I love a good movie as much as the next person. In fact, my favorite hobby hinges on the fact that there are good movies out there. But, as a self-proclaimed critic, the best movies for writing reviews are the bad ones. What can one say about Schindler’s List without going into a fluffy tirade of prose about how good it is, when the reader, for the most part, just wants to hear, “This movie rocks?” No, it’s the bad movies where the real meat is, where the reviewer can unlock his deepest, pent-up aggressions toward sloppy filmmaking and unleash, narrowing in on the direct causes that contributed to a picture’s downfall.
And in 2008, just like any year, there were a fair amount of movies that allowed me to play mean. At the same time, 2008 marks a continuing improvement on my part to avoid the movies I know are bad. One summer, way back when I was in high school, I went and saw just about every movie that came out – in theaters, no less – even if I knew they were going to be horrible. I was obsessed. I even backtracked to 1995 to see just about anything that had been released, just so that my database could be complete. When I could have been watching the classics of the century, I was instead watching some crappy movie from ’97 that I knew was going to be bad.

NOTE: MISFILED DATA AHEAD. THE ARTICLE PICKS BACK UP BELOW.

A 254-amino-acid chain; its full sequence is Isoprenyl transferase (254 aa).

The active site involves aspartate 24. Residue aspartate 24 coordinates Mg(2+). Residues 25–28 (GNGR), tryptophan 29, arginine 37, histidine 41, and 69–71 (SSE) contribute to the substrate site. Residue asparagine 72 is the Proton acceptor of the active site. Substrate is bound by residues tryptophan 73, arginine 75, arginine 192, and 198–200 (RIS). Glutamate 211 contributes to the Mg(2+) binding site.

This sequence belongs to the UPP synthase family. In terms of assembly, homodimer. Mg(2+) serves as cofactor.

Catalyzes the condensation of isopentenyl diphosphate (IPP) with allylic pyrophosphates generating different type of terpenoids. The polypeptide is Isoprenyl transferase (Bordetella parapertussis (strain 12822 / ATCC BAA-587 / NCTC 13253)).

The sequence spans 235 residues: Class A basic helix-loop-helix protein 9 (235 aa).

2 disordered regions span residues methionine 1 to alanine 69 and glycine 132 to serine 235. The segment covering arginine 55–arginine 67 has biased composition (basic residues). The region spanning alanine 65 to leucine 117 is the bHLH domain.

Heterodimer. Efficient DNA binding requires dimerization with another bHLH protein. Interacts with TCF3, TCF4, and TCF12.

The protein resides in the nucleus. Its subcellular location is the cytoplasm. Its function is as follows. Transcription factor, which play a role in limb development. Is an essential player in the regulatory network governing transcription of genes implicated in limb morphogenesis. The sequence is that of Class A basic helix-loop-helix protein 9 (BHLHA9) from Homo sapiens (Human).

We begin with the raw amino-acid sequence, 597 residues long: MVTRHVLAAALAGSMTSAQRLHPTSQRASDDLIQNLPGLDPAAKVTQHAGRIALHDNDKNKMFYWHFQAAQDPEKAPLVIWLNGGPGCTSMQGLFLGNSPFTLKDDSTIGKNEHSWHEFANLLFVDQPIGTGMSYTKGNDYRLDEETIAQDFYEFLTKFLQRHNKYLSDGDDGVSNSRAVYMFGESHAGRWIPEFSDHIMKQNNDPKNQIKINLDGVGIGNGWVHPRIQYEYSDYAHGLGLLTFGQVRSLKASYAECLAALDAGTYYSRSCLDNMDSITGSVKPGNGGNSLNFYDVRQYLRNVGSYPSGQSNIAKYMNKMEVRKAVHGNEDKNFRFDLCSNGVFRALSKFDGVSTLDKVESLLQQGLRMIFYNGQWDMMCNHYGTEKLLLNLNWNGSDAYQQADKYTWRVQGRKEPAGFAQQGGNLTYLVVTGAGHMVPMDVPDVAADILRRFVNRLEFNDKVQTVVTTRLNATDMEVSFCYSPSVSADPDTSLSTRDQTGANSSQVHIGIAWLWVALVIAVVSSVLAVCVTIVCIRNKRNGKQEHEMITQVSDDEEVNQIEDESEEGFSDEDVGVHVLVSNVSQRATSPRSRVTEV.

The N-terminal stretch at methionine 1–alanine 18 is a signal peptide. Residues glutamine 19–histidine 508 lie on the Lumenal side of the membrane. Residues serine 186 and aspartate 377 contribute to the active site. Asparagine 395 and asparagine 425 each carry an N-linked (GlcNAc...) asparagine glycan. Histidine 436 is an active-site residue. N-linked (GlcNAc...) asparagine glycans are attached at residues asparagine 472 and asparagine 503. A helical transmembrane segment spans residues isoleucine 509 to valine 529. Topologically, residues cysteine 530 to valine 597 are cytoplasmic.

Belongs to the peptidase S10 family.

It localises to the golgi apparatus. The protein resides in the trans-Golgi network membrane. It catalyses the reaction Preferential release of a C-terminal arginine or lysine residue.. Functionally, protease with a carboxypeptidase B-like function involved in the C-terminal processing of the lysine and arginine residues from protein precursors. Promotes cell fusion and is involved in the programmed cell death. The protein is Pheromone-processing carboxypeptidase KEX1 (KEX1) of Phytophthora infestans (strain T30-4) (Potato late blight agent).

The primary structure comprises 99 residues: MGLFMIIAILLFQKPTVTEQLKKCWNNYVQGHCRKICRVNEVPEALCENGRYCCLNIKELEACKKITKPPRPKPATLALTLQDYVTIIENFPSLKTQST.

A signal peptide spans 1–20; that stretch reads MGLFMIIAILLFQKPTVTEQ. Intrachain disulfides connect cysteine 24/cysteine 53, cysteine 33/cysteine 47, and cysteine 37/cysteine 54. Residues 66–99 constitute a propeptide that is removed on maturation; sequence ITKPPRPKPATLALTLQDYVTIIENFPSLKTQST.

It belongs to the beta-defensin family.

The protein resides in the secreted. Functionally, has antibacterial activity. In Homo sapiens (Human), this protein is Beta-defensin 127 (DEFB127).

One should not pay too close attention to reviews, because everyone has their own tastes and the more movies a critic watches, the more cynical he or she becomes. Nevertheless, there are movies that you don’t need a critic to tell you that they’re going to suck. And those are the movies I’m starting to weed out of my obsession, so I can focus on other important things, like my day job, friends, family and perhaps finding a girlfriend one of these days.